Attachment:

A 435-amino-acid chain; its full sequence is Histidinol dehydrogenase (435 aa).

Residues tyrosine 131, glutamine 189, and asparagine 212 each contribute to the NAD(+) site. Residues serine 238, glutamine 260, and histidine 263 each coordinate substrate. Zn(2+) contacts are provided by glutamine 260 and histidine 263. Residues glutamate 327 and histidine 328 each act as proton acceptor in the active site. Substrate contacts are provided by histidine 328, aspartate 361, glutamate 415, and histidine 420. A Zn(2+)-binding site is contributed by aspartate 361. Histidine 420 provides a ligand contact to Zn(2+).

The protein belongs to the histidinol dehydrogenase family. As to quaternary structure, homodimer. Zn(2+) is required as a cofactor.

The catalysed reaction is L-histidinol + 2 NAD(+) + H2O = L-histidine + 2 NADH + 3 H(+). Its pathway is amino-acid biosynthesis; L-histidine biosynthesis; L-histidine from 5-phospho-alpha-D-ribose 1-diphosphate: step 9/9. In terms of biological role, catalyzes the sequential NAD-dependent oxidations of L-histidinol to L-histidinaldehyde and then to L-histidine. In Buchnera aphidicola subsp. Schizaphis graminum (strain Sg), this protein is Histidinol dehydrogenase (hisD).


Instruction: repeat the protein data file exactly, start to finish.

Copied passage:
A 435-amino-acid chain; its full sequence is Histidinol dehydrogenase (435 aa).

Residues tyrosine 131, glutamine 189, and asparagine 212 each contribute to the NAD(+) site. Residues serine 238, glutamine 260, and histidine 263 each coordinate substrate. Zn(2+) contacts are provided by glutamine 260 and histidine 263. Residues glutamate 327 and histidine 328 each act as proton acceptor in the active site. Substrate contacts are provided by histidine 328, aspartate 361, glutamate 415, and histidine 420. A Zn(2+)-binding site is contributed by aspartate 361. Histidine 420 provides a ligand contact to Zn(2+).

The protein belongs to the histidinol dehydrogenase family. As to quaternary structure, homodimer. Zn(2+) is required as a cofactor.

The catalysed reaction is L-histidinol + 2 NAD(+) + H2O = L-histidine + 2 NADH + 3 H(+). Its pathway is amino-acid biosynthesis; L-histidine biosynthesis; L-histidine from 5-phospho-alpha-D-ribose 1-diphosphate: step 9/9. In terms of biological role, catalyzes the sequential NAD-dependent oxidations of L-histidinol to L-histidinaldehyde and then to L-histidine. In Buchnera aphidicola subsp. Schizaphis graminum (strain Sg), this protein is Histidinol dehydrogenase (hisD).